Rest harder than you exercise - Sleeping and having an adequate amount of off-days are essential to a good nutrition and exercise program. The body rests, recovers, regenerates, and literally rebuilds itself at night. Cutting sleep and/or working out excessively (in my book: consecutive days without rest days in a week) will turn progress into regress and send stress hormones through the roof, thus completely negating anything “good” you are providing the body (i.e. weight gain, increased estrogen, cortisol, adrenaline, and serotonin, inflammation, anxiety, anger, irritability, mental fogginess, and the list really can go on for days). If you’re tired, listen to your body and rest… you’ll benefit much more than running on stress hormones.
Stretch before and after - Most exercises encourage very contraction-specific movements and with all of that contracting there should be a balance of elongating. If you don’t like stretching around your work outs then set up designated stretch days that fall on your rest days.
Take cold showers - Sounds wild but cold showers can actually increase anabolic hormones (testosterone, progesterone, pregnenolone, etc.). Guys will notice (aside from shrinkage) that whenever they go into a cold pool that they get “turned on” and girls can experience the same affect in their own right. From a chinese-medicine POV, cold provides the body with a dose of Yin energy (cool, calm, female) while exercise is predominantly a Yang energy (hot, fiery, male). It doesn’t have to be a long shower – just finish up your usual hot shower with a cold-as-cold-can-be-handled blast for 1-5 minutes.
Change it up - The body is very adaptive. It’s smart. It learns repetition rather quickly, i.e. how to perform movements, resistance, and tension exercises so it can do them more efficiently and effectively the next time around. This adaptation happens about every 2-6 weeks, depending on the person and type of exercise. Learn how your body adapts and change it up accordingly to keep from hitting a progress plateau.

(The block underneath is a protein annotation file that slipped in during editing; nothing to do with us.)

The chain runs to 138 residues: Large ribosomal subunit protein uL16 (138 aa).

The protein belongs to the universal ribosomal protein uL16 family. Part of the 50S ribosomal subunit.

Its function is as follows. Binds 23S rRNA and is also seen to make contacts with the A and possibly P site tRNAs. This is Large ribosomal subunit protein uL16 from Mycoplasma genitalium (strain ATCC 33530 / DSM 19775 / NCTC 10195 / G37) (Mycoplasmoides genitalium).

Wear flat shoes - We’re really not meant to wear shoes. Shoes teach the body how not to walk, how not to balance itself, how to rely on external support rather than self-sufficiency. Try to find the flattest shoes you can that support your arch-height. Personally, I enjoy a pair of chuck taylors for weight lifting and running. I have a rather flat foot so they support my arch accordingly. There’s a lot of hype about the five-fingers. I’ve never tried them, but I hear great things once the body adjusts. I suggest that you do your own field research for yourself. As for shape-ups, air-pockets, ankle-support, or anything that’s extra-cushioned… no. Note: Foot or ankle issues are symptoms to a kinetic-chain cause (the cause could very well lie within the knees or hips, which produce a ripple effect if they are not balanced properly).
Use exercise as a tool, not a foundation - I’m going to burn this off in the gym is not an efficient nor enjoyable way of living. Exercise is meant to compliment a healthy diet and lifestyle, not try to make up for it or, essentially, negate any choices that were made prior to or to reason a work out. Exercise as a foundation is an outward-in mentality – it’s thinking that a mental choice can be fixed with a physical choice. You live in your body, your body doesn’t live in you. Make choices accordingly and take some responsibility!
Use nutrition as a foundation, not a tool - Nutrition is the true foundation for health. The body uses the nutrients its provided to make new blood cells, new skin cells, new tissue cells, new organs, new eyes, new chemical reactions, new hormones, etc. every single day. The body can definitely make chicken salad out of chicken shit and we intuitively know that (just gotta listen to that intuition!). Build and establish health within all inner realms (spiritually, mentally, emotionally) to reap its benefits on the outer (physically).